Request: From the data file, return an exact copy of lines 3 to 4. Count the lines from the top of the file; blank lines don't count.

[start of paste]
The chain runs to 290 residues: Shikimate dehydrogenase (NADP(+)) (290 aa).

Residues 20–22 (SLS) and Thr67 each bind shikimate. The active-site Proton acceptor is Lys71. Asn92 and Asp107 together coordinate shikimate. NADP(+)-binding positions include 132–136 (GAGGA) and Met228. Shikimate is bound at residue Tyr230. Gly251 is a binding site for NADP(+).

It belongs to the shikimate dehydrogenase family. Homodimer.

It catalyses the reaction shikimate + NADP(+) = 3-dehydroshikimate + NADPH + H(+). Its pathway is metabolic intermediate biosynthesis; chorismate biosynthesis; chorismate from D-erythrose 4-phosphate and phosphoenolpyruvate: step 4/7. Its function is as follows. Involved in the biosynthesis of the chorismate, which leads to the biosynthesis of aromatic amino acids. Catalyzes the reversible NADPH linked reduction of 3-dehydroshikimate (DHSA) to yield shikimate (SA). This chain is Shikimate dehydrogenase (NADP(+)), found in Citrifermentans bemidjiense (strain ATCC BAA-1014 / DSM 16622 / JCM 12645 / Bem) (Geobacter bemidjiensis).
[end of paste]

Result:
It belongs to the shikimate dehydrogenase family. Homodimer.

It catalyses the reaction shikimate + NADP(+) = 3-dehydroshikimate + NADPH + H(+). Its pathway is metabolic intermediate biosynthesis; chorismate biosynthesis; chorismate from D-erythrose 4-phosphate and phosphoenolpyruvate: step 4/7. Its function is as follows. Involved in the biosynthesis of the chorismate, which leads to the biosynthesis of aromatic amino acids. Catalyzes the reversible NADPH linked reduction of 3-dehydroshikimate (DHSA) to yield shikimate (SA). This chain is Shikimate dehydrogenase (NADP(+)), found in Citrifermentans bemidjiense (strain ATCC BAA-1014 / DSM 16622 / JCM 12645 / Bem) (Geobacter bemidjiensis).